“AWV replacement supporters gain” because Tunnelite maintains the access ramps for traffic to Interbay and Ballard, about 40,000 vehicles daily.

“Lower Belltown gains” because the new ramps are rebuilt nicely ‘below’ Elliott and Western, removing the hideous, burdensome overhead highway and gaining developable property.

“Motorists gain” because the new entrance southbound becomes a clear downhill merge instead of a blind uphill climb. The exit north onto Western becomes uphill which slows traffic to surface street speeds. The Lower Belltown access to SR99 is simpler, more direct and has the fewer stoplights than the deep-bore north portal on Aurora.

“South Lake Union gains” because the Mercer West Project will induce more Mercer Street traffic between Elliott and I-5.

“Steinbrueck Park visitors gain” because Tunnelite creates a car-free gardened walkway beween there and the waterfront. The deep-bore tunnel locates a 4-lane boulevard jammed with heavily polluting, noisy traffic between sidewalks and bike lanes.

“Pedestrians and Bicyclists gain” with Tunnelite, obviously.

“Lower Queen Anne residents gain” because they will oppose the additional traffic (20,000+ vehicles daily) when they are finally informed about what’s coming down the pike. City Council is keeping them in the dark.

“Construction workers gain” because Tunnelite creates more jobs.

“Taxpayers gain” because Tunnelite will likely cost less in the long run.

The compromise solution is Tunnelite, WSDOT’s Scenario ‘G’ or some version thereof. A ‘stacked’ 6-lane version is possible while leaving the AWV in place and operating through most of its construction.

Mayor McGinn. Maybe your hands are tied, but Seattle traffic will only get much worse with the deep-bore. Please focus your opposition to the deep-bore tunnel away from its potential cost overruns and toward its extreme engineering shortcomings. Please support the advantages of Tunnelite as a part of this compromise.

Comment from Art
Time May 30, 2010 at 10:03 am

Mayor Mike. Continuing my string of argument against the deep-bore tunnel (DBT), I must add that decommissioning the Broad Street Underpass indeed redirects westbound Roy Street traffic onto Mercer West. Calculating how much traffic Mercer west of Aurora must handle is even more than that which now accesses SR99 in Lower Belltown. It’s incredible that SDOT directors would even consider it, let alone pretend this much traffic through Mercer West is manageable and won’t degrade Lower Queen Anne. Which Councilmember oversees SDOT? None?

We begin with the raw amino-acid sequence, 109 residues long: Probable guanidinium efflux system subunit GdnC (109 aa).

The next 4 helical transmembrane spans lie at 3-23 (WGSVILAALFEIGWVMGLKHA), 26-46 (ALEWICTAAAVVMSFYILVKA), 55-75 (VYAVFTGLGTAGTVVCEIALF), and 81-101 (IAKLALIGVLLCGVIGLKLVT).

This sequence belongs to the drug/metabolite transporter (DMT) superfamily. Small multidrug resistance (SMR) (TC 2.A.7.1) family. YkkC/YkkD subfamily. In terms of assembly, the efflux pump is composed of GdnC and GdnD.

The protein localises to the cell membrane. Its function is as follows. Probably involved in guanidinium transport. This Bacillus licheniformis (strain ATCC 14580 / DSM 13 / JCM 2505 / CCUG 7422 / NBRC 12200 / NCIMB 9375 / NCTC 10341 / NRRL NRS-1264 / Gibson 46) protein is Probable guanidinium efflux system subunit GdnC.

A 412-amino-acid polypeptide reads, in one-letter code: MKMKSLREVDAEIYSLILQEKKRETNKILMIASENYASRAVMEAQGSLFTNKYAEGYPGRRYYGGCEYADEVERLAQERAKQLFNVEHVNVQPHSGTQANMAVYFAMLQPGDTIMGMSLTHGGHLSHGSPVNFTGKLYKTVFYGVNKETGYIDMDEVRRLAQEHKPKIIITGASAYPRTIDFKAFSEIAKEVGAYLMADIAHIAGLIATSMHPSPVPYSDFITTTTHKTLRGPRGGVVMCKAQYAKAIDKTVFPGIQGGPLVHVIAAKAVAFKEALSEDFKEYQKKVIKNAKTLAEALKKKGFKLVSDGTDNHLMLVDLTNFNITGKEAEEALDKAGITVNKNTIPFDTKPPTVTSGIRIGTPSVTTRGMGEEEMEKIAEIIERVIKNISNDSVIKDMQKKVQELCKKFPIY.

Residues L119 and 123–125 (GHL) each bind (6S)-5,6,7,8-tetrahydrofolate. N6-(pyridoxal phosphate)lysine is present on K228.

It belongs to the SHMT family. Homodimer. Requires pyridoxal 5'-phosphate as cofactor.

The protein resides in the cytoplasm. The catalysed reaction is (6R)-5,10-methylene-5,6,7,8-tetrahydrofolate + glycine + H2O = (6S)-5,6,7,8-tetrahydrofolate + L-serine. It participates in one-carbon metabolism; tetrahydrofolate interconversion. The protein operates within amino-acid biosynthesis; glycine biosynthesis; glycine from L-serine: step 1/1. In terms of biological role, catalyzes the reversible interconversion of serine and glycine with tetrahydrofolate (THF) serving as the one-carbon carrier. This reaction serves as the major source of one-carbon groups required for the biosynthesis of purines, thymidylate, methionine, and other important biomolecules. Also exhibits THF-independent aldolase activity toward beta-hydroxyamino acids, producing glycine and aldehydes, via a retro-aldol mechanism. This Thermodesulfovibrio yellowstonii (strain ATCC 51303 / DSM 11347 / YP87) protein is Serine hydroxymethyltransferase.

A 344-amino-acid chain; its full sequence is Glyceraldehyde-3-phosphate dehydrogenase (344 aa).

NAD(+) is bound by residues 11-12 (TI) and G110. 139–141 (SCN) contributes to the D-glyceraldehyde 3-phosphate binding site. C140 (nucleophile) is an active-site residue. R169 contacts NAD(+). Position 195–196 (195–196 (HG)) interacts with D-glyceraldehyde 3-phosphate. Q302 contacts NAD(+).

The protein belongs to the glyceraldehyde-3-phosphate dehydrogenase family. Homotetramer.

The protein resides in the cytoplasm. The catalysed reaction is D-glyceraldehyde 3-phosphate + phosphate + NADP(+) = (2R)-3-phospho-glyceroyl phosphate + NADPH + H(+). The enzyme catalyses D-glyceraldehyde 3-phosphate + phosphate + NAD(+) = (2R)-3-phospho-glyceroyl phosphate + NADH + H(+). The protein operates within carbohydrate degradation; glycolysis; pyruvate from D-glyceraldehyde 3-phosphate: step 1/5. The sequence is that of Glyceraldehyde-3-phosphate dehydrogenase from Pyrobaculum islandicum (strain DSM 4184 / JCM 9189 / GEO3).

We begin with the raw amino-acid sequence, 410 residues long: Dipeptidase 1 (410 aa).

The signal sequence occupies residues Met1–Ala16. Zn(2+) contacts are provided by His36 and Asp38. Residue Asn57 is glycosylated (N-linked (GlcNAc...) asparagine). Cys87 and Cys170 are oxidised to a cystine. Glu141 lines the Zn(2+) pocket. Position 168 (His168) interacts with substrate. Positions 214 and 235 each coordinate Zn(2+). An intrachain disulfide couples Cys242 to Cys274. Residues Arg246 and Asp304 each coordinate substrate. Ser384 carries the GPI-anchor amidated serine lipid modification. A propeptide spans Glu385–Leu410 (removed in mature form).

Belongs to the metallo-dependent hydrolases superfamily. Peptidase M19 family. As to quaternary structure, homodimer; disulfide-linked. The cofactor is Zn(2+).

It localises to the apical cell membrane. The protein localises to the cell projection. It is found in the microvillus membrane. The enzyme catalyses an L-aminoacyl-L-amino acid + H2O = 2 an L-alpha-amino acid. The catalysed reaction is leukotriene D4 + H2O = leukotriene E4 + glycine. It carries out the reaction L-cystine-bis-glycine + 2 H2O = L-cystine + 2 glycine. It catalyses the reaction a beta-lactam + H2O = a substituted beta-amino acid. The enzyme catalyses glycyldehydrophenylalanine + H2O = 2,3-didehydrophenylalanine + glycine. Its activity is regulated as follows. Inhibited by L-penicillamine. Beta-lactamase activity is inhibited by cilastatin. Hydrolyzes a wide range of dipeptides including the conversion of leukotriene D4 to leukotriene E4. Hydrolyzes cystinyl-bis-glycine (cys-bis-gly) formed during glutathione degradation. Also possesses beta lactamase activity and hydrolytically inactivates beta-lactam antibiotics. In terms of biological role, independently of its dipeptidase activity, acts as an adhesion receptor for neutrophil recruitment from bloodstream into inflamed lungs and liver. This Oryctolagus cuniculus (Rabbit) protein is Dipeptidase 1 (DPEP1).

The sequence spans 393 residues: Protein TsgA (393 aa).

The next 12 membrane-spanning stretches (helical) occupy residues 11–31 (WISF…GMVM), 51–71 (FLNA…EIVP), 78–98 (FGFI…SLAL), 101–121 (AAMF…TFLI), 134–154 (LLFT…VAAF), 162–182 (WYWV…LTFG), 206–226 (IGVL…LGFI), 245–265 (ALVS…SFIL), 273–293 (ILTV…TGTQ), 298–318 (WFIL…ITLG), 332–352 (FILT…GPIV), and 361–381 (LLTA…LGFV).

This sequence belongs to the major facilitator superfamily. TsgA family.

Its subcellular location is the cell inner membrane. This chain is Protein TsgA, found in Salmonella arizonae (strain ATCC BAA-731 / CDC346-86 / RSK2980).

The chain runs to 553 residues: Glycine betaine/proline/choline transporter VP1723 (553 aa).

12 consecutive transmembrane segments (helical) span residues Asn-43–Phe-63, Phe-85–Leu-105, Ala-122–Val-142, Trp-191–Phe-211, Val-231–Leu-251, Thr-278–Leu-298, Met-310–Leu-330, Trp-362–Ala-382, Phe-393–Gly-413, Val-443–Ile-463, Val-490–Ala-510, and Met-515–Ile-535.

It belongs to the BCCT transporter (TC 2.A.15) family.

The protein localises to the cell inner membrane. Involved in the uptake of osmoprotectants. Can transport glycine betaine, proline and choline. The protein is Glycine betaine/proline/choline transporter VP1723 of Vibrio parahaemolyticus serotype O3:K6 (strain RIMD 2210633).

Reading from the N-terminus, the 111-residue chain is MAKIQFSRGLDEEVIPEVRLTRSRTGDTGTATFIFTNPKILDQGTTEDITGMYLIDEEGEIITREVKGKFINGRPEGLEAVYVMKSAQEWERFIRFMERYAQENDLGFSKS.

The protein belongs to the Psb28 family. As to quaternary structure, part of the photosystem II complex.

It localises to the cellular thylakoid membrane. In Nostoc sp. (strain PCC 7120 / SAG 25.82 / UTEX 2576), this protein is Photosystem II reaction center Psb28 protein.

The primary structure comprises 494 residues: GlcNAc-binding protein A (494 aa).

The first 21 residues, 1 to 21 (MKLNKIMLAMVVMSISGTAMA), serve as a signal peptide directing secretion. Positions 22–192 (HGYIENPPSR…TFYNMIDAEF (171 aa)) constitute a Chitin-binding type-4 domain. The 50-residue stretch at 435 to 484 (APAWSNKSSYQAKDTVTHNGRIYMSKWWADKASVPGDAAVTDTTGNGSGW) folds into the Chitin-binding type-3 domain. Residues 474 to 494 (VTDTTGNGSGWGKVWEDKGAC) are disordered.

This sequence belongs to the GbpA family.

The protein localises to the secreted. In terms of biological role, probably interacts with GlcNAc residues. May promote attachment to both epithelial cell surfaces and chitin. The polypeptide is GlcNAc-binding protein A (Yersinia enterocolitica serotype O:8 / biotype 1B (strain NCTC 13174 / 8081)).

Comment from Robert
Time May 31, 2010 at 3:47 pm

Mr. Mayor, While no citizen of Seattle wants to be saddled with costs overruns for a State highway, the big question is how can our leadership (at all levels of government) work together to both avoid this unfair outcome AND get the job done? We have had enough negatives and delays. We need a POSITIVE strategy to get political agreement on cost overruns AND keeping the tunnel project on track. Construction costs have fallen with the recession and if we get this tunnel built sooner rather than later, we will all benefit. Delay means higher costs. Getting Highway 99 off of our downtown waterfront means new public spaces, new development and a larger tax base that helps us be a humane world-class city. Thank you.

Comment from Jennifer
Time June 2, 2010 at 6:17 pm

Trying to submit comment to police chief candidate public forum – but can’t find a link to submit a comment. Blog Administrator: please correct since we’re supposed to be able to comment during the live stream. Thx.

Comment from Aaron Pickus
Time June 2, 2010 at 6:23 pm

Hey Jennifer,

The comments on the most recent blog post on are being collected as part of the public forum. The live stream is also embedded in that post.

Comment from vendre maison
Time June 24, 2010 at 2:17 am

I like this read! thank you!

Comment from criminal defense attorney marietta ga 
Time July 7, 2010 at 3:02 am

How does attorney fees work for non criminal matters?

Comment from Utah Graphic Designer
Time August 17, 2010 at 10:37 pm

Though I’m not from Seattle I stumbled across this blog post and became interested. I really found this phrase interesting:

McKenna: “Once it’s adopted, it’s our job to defend it. A law which is adopted by the Legislature is presumptively constitutional.”

I’m not sure I agree, but I do see where they are coming from. It is similar to when a candidate runs for office and you are not “for” them but they are still elected. Are you then obligated to support them? I think so, to a point, but I don’t think you have to agree with them always.

Sorry if this was a tangent but I thought it was worth discussing.